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Towards a brighter South Africa


Rasulullah Sallallahu Alayhi wa Sallam while speaking of the fate of the Muslim businessman portrays two vastly different scenarios. On the one hand Rasulullah Sallallahu Alayhi wa Sallam mentions, “The businessman who is truthful and trustworthy will be raised with the Prophets, the Truthful ones, and the martyrs.” (Tirmizi) On the other hand Rasulullah Sallallahu Alayhi wa Sallam states, “The businessmen will be raised as evil sinners, except he that is conscious of Allah, displays acts of piety and is charitable.” (Tirmizi)

A person may well question the reason as to the special emphasis attributed to the business class of the Ummah. The answer to this could very well lie in the unique positioning of the businessman in society. When the world at large interacts with the Muslim world, then it is not in the Masjid or in our religious gatherings. It is rarely to be found in our social gatherings. No, the major point of interaction is in the business field.

Whether it is as buyer, supplier, consumer, employer, employee or work colleague, when the non-Muslim interacts with the man with the beard on his face, with a hat on his head or with a Muslim name, then his interaction is with Islam. The integrity, honesty, courtesy and decency that he experiences could well lead to the door of Islam either opening or closing upon him. And more than that, it can either challenge the negative perception that the media creates about Muslims or cement that perception in his heart.

As this is true in the business world it equally applies to our domestic life as well. The manner in which we deal with our domestic employees can make them love us or hate us. Are we compassionate to their plight in life or do we burden them like slaves while paying the minimum wage? Do we make unbecoming statements, and flaunt our lives in front of them considering them as part of the furniture rather than equal human beings with feelings and emotions or do we afford them due dignity and respect?

At the same time, we must be aware that there are elements who are working maliciously to foment and spread discontent in society to suit their own agendas. If our conduct and interaction with our fellow South Africans conflicts with the values taught by Rasulullah Sallallahu Alayhi wa Sallam, then we are helping to fan the flames of disharmony and unrest.

It is high time that we make Islam a priority in our lives. The negative conditions that face us are the result of us using Islam as a mere façade, while ignoring its values, morals and ethics.

There is a dual-approach that we must embark on if we value our position in Dunya and Aakhirah.

The first is to correct our relationship with Allah Ta’ala.

This means repenting and throwing out sin from our lives and turning to Allah in obedience. Allah Ta’ala mentions the statement of Nabi Nuh Alayhi Salaam, “I said, “Ask forgiveness of your Lord. Truly He is Endlessly Forgiving. He will send down on you,  abundant rain from the sky and reinforce you with more wealth and sons, and grant you gardens and grant you rivers.” (Surah 71, Verses 10-12)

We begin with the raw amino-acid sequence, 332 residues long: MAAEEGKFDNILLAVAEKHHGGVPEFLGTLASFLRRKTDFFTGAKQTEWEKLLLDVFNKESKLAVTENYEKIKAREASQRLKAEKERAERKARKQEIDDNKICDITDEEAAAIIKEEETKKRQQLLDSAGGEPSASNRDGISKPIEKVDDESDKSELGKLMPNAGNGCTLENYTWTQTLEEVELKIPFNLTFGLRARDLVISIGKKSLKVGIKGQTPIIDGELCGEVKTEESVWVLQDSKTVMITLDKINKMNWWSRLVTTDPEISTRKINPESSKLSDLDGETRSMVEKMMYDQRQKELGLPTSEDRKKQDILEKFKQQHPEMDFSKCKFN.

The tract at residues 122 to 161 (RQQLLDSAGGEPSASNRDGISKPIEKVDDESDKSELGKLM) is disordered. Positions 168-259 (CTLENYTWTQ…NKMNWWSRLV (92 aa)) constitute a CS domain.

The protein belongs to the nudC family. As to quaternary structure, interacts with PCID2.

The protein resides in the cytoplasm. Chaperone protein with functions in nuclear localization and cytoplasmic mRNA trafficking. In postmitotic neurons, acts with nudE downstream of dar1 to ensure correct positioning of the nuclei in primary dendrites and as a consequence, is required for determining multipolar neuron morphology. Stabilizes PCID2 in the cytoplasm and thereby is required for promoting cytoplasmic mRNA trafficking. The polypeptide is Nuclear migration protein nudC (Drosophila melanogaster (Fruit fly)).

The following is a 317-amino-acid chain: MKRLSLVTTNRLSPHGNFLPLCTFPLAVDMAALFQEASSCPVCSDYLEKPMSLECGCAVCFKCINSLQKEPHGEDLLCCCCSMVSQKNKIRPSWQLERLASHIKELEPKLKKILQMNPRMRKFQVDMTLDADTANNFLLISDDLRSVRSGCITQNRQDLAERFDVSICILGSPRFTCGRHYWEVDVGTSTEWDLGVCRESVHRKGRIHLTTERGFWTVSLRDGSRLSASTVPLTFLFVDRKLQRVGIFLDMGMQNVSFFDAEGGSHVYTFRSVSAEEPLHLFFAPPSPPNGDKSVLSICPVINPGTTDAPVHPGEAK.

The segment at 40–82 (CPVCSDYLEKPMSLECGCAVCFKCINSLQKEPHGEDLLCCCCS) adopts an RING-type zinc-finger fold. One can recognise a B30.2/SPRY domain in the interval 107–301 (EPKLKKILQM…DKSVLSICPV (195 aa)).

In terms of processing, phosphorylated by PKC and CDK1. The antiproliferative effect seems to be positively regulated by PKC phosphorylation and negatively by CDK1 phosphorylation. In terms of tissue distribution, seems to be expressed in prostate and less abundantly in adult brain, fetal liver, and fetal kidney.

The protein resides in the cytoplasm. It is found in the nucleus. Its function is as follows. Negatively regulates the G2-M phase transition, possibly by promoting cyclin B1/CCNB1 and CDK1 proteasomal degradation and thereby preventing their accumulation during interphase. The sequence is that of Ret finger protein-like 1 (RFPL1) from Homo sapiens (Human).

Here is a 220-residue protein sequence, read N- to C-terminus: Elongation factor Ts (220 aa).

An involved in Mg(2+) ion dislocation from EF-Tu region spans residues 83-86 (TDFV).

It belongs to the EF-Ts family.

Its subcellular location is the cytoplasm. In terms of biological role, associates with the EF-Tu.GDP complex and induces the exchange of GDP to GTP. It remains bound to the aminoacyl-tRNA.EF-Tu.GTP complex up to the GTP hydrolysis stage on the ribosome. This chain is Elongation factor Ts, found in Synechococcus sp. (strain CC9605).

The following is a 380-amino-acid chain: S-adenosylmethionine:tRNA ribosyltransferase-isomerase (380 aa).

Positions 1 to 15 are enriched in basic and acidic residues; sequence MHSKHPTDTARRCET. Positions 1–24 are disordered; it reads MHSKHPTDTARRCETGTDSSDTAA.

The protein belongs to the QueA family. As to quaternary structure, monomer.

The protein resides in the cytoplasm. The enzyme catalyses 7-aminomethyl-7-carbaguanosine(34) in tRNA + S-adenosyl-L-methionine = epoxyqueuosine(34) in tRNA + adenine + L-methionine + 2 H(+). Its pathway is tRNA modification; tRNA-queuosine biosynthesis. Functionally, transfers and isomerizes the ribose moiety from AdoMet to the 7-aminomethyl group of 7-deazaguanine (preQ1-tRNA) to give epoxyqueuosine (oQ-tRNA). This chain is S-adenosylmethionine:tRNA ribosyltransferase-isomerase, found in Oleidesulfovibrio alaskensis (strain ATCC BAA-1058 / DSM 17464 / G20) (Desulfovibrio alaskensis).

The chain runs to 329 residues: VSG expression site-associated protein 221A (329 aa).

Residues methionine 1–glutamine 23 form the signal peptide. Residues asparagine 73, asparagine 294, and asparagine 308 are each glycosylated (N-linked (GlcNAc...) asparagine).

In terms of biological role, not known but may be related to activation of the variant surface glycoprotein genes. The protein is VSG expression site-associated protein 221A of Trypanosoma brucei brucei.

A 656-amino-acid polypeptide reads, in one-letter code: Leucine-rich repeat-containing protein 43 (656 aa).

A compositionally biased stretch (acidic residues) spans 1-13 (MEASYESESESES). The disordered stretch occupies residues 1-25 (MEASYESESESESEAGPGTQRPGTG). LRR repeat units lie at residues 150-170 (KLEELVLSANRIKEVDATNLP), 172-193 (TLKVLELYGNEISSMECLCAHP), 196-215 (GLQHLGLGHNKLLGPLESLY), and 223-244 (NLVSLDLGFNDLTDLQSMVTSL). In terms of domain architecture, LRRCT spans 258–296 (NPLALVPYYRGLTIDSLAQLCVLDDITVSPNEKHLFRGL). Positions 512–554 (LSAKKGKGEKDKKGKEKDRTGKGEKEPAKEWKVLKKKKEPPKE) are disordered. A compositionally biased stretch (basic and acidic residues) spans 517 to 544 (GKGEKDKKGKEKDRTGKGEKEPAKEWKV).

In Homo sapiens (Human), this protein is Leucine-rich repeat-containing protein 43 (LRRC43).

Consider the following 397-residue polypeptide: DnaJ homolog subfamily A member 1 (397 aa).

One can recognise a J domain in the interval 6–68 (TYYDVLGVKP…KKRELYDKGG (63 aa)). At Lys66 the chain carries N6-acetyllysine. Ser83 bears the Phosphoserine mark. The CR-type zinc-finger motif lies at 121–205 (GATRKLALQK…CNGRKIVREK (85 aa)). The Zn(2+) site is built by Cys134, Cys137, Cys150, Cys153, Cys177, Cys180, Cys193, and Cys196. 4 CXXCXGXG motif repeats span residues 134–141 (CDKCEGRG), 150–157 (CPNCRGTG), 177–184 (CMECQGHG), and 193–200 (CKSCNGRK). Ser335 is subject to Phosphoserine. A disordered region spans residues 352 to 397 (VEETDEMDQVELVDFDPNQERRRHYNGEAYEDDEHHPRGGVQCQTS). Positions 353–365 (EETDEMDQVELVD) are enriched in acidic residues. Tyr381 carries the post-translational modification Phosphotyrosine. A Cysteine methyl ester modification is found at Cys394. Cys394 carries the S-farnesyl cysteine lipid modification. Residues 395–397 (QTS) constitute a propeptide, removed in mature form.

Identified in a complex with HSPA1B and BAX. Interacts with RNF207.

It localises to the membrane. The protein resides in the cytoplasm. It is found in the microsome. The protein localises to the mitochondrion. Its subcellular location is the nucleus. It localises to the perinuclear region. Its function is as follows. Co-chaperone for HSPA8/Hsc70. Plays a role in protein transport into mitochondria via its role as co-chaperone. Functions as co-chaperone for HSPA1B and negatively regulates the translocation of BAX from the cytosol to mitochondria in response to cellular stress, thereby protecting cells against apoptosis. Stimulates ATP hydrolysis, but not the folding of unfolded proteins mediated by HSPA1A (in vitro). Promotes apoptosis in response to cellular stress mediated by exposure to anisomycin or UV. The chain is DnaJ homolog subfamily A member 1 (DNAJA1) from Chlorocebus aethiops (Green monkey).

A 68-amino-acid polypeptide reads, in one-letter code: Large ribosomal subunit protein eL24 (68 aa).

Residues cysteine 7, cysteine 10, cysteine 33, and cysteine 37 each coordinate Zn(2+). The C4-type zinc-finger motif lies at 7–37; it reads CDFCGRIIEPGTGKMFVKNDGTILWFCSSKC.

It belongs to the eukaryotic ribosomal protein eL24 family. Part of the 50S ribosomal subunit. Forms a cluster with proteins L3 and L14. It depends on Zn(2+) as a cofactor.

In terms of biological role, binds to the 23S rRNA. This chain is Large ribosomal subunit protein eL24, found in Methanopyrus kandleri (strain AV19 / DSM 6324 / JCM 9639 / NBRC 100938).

Rasulullah Sallallahu Alayhi wa Sallam has related that Allah Ta’ala has said, “If my servants obeyed me, I would make it rain by night and let there be sunshine by day. I would spare from them from even hearing the sound of thunder.” (Ahmad)

Conditions lie in Allah’s control. When we turn to Him in obedience, He will change conditions for the better!

The second is to correct our relationship with our fellow citizens.

There is a duty upon every Muslim besides our Salaah, fasting and charity. That duty is to be an ambassador of Islam. Being an ambassador of Islam does not only mean giving Dawah. It entails living as a Muslim, being generous and kind-hearted, being courteous and accommodating. It includes working towards a better society for all and uplifting the down-trodden. Rasulullah Sallallahu Alayhi wa Sallam has stated, “The best of men is he who brings the greatest benefit to Mankind.” (Musnad Shihaab)

It behoves us to step out of the comfort zone of our daily lives and play an active role in uplifting the greater community, especially the underprivileged, indigenous community. It starts with small projects of welfare and caring for underprivileged families. If each family or each Masjid and Musalla were to adopt a disadvantaged family or area and work towards actively uplifting them, then it is a vital step in the right direction.

While there is always place for feeding and charity, our focus should not be confined to these acts of good. The need of the hour is to make a difference in people’s lives; to empower the jobless towards self-sufficiency; to sponsor the uneducated to become graduates and intellectuals who will make a positive difference and to embrace all people as fellow South Africans working towards the goal of a better South Africa. If we decide to thread this path, the tides will surely turn and those who were once hated us, will become our greatest supporters.

Allah Ta’ala states in the Holy Quran, “And not equal are the good deed and the bad. Repel (evil) by that which is better; and thereupon the one whom between you and him is enmity (will become) as though he was the closest of friends.”

But if we choose to ignore this situation, turning away from the obligations we owe to Allah and ignoring the difficulties of the underprivileged, then the South Africa of tomorrow may turn out be far different from the Rainbow Nation that is has the potential to be, and it will be our children and grandchildren who will bear the brunt of it.

May Allah Ta’ala change our country for the better and may he enable us to be the ambassadors of that change, Ameen.

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